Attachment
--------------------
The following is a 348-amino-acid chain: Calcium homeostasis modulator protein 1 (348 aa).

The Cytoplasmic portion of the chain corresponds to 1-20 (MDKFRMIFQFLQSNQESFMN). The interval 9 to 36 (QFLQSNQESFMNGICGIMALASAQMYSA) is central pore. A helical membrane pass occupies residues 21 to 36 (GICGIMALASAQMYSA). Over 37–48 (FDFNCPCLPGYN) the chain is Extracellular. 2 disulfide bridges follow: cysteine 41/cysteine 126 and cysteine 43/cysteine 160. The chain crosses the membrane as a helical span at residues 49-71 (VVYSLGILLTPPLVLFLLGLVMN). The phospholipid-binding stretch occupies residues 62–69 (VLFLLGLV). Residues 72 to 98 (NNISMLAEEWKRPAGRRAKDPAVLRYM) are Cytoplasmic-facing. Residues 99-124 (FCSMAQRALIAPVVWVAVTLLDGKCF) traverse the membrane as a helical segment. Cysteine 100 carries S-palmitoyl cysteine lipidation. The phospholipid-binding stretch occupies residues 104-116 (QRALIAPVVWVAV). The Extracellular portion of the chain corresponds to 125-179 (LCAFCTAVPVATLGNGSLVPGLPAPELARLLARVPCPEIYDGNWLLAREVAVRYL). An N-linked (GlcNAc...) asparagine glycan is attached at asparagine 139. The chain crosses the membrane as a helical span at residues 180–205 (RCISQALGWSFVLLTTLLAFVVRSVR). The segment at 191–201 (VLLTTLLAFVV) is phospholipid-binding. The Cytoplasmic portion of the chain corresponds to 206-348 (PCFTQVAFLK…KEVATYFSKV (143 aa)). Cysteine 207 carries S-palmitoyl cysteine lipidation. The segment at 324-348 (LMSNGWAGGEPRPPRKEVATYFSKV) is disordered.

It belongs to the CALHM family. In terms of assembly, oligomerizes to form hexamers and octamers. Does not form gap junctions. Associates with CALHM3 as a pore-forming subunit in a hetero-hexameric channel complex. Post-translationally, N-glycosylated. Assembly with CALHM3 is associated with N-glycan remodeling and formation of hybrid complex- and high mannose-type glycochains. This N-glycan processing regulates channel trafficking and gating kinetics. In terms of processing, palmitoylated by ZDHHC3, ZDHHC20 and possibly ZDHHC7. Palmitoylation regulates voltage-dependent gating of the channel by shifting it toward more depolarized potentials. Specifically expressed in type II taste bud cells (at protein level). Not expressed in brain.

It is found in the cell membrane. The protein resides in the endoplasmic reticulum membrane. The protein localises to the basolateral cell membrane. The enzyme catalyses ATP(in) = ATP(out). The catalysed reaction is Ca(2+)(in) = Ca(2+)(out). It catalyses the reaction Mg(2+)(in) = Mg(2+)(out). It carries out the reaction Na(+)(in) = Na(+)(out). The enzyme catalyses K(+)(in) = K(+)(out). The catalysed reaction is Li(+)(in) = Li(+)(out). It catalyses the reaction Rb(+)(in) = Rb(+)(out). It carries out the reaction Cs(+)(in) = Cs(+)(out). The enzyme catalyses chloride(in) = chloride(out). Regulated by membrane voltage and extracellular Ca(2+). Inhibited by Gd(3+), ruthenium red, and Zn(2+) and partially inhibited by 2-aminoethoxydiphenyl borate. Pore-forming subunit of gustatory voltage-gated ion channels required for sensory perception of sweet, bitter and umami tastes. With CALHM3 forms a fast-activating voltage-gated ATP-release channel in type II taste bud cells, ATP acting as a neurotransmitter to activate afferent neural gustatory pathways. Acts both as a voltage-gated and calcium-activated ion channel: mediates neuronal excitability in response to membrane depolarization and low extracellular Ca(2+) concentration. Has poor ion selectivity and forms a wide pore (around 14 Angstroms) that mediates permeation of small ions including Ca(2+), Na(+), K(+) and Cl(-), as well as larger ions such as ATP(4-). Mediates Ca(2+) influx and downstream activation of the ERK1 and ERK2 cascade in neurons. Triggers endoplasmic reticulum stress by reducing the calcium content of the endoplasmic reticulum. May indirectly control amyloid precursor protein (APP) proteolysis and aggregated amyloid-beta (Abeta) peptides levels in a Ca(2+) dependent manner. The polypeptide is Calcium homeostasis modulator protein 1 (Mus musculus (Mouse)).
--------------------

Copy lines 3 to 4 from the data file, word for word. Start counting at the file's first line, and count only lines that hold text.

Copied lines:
It belongs to the CALHM family. In terms of assembly, oligomerizes to form hexamers and octamers. Does not form gap junctions. Associates with CALHM3 as a pore-forming subunit in a hetero-hexameric channel complex. Post-translationally, N-glycosylated. Assembly with CALHM3 is associated with N-glycan remodeling and formation of hybrid complex- and high mannose-type glycochains. This N-glycan processing regulates channel trafficking and gating kinetics. In terms of processing, palmitoylated by ZDHHC3, ZDHHC20 and possibly ZDHHC7. Palmitoylation regulates voltage-dependent gating of the channel by shifting it toward more depolarized potentials. Specifically expressed in type II taste bud cells (at protein level). Not expressed in brain.

It is found in the cell membrane. The protein resides in the endoplasmic reticulum membrane. The protein localises to the basolateral cell membrane. The enzyme catalyses ATP(in) = ATP(out). The catalysed reaction is Ca(2+)(in) = Ca(2+)(out). It catalyses the reaction Mg(2+)(in) = Mg(2+)(out). It carries out the reaction Na(+)(in) = Na(+)(out). The enzyme catalyses K(+)(in) = K(+)(out). The catalysed reaction is Li(+)(in) = Li(+)(out). It catalyses the reaction Rb(+)(in) = Rb(+)(out). It carries out the reaction Cs(+)(in) = Cs(+)(out). The enzyme catalyses chloride(in) = chloride(out). Regulated by membrane voltage and extracellular Ca(2+). Inhibited by Gd(3+), ruthenium red, and Zn(2+) and partially inhibited by 2-aminoethoxydiphenyl borate. Pore-forming subunit of gustatory voltage-gated ion channels required for sensory perception of sweet, bitter and umami tastes. With CALHM3 forms a fast-activating voltage-gated ATP-release channel in type II taste bud cells, ATP acting as a neurotransmitter to activate afferent neural gustatory pathways. Acts both as a voltage-gated and calcium-activated ion channel: mediates neuronal excitability in response to membrane depolarization and low extracellular Ca(2+) concentration. Has poor ion selectivity and forms a wide pore (around 14 Angstroms) that mediates permeation of small ions including Ca(2+), Na(+), K(+) and Cl(-), as well as larger ions such as ATP(4-). Mediates Ca(2+) influx and downstream activation of the ERK1 and ERK2 cascade in neurons. Triggers endoplasmic reticulum stress by reducing the calcium content of the endoplasmic reticulum. May indirectly control amyloid precursor protein (APP) proteolysis and aggregated amyloid-beta (Abeta) peptides levels in a Ca(2+) dependent manner. The polypeptide is Calcium homeostasis modulator protein 1 (Mus musculus (Mouse)).